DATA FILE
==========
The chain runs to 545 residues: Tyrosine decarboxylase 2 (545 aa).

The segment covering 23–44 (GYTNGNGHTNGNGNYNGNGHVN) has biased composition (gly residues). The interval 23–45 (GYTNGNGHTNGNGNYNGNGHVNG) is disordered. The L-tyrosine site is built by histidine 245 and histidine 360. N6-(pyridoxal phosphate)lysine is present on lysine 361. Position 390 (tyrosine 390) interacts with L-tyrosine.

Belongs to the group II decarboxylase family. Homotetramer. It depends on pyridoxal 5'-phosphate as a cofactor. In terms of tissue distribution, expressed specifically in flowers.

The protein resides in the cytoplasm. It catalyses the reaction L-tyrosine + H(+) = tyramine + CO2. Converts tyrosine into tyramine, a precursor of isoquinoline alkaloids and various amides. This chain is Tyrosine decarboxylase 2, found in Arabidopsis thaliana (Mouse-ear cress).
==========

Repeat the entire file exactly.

The chain runs to 545 residues: Tyrosine decarboxylase 2 (545 aa).

The segment covering 23–44 (GYTNGNGHTNGNGNYNGNGHVN) has biased composition (gly residues). The interval 23–45 (GYTNGNGHTNGNGNYNGNGHVNG) is disordered. The L-tyrosine site is built by histidine 245 and histidine 360. N6-(pyridoxal phosphate)lysine is present on lysine 361. Position 390 (tyrosine 390) interacts with L-tyrosine.

Belongs to the group II decarboxylase family. Homotetramer. It depends on pyridoxal 5'-phosphate as a cofactor. In terms of tissue distribution, expressed specifically in flowers.

The protein resides in the cytoplasm. It catalyses the reaction L-tyrosine + H(+) = tyramine + CO2. Converts tyrosine into tyramine, a precursor of isoquinoline alkaloids and various amides. This chain is Tyrosine decarboxylase 2, found in Arabidopsis thaliana (Mouse-ear cress).